MSBA Question 4.

Tell us about your law practice history and how that has influenced you as a lawmaker, first in the House, and now in the Senate.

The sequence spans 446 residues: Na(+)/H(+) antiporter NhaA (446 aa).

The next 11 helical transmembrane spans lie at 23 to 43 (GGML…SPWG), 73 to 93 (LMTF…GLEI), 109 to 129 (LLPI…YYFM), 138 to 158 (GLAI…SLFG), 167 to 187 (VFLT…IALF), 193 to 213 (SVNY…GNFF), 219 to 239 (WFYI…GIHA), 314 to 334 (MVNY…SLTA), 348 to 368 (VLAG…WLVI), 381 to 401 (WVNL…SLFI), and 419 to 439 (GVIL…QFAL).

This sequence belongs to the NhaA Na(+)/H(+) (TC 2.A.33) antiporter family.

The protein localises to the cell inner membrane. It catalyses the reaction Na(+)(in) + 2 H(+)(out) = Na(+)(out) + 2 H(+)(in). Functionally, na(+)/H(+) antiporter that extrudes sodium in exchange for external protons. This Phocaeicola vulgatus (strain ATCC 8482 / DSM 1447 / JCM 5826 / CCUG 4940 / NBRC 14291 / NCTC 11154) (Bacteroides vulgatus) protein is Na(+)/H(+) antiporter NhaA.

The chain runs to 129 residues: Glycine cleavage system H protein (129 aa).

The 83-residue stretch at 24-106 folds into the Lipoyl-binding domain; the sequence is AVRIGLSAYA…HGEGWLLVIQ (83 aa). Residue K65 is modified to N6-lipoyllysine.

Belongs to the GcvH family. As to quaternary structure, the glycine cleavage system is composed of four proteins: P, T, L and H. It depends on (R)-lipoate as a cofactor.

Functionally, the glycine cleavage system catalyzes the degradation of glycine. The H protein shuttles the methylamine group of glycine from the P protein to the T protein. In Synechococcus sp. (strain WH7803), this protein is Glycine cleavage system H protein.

Senator Lee:  My first Job out of law school was with US Civil Rights Commission in Washington, DC, working on a variety of civil rights issues and hearings.  I also worked as an attorney with the US Patent and Trademark Office, later with private law firms, including Gebhardt & Associates with a concentration in intellectual property, civil rights, and employment law.  Joseph Gebhardt, who was the founder and Managing Partner of Gebhardt & Associates was a respected employment and civil rights lawyer and had earlier ran for Maryland Senate.  He was supportive of my political and community activities and later became my Treasurer and one of my top political advisors. Before being elected to office, I was very active in the community -serving as the Co-chair of the NAACP (Montgomery County Chapter) Multicultural Community Partnership, Member of the Western Montgomery County Advisory Board, President of the Asian Pacific American Bar Association of the Washington Area, a Co-founder and Board Member of the Asian Pacific American Institute for Congressional Studies (original name – the Congressional Asian Pacific American Caucus Institute) and member of numerous nonprofit and community groups.  While a member of the Progressive Montgomery (later Progressive Maryland), I helped gain the support of top Asian American community leaders to join a coalition of leaders of progressive and labor organizations supporting a living wage bill before the county.  I also was a member of the Montgomery County Democratic Central Committee, Co-founder and first Chair of the Coalition of Asian Pacific American Democrats of Maryland and Delegate to the 2000. 2004, 2010, 2012, and 2016 Democratic National Conventions.  Having volunteered for many presidential, Congressional, state, and local candidates, I was familiar with what it took to run and be elected to office.  I took Nancy Kopp’s place in the House of Delegates in 2002 when she became our State Treasurer.  When I entered the House, I was grateful to have mentors such as former Delegate Marilyn Goldwater, Attorney General Brian Frosh (whose seat I was elected to in the Senate when he ran for Attorney General in 2014) and other colleagues.